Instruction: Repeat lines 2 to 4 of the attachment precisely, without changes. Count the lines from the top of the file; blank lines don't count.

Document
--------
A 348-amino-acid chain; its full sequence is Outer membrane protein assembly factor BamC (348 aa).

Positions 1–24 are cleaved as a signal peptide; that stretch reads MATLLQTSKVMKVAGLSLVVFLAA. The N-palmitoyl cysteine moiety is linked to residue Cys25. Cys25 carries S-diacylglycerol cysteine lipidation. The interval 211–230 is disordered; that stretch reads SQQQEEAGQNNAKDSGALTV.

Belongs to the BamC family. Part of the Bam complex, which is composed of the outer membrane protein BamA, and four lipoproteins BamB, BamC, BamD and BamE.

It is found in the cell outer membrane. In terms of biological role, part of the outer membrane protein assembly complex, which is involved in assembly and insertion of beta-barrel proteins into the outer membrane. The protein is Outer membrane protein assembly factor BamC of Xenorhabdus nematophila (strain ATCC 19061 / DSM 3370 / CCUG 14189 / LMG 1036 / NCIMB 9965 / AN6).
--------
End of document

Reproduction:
Positions 1–24 are cleaved as a signal peptide; that stretch reads MATLLQTSKVMKVAGLSLVVFLAA. The N-palmitoyl cysteine moiety is linked to residue Cys25. Cys25 carries S-diacylglycerol cysteine lipidation. The interval 211–230 is disordered; that stretch reads SQQQEEAGQNNAKDSGALTV.

Belongs to the BamC family. Part of the Bam complex, which is composed of the outer membrane protein BamA, and four lipoproteins BamB, BamC, BamD and BamE.

It is found in the cell outer membrane. In terms of biological role, part of the outer membrane protein assembly complex, which is involved in assembly and insertion of beta-barrel proteins into the outer membrane. The protein is Outer membrane protein assembly factor BamC of Xenorhabdus nematophila (strain ATCC 19061 / DSM 3370 / CCUG 14189 / LMG 1036 / NCIMB 9965 / AN6).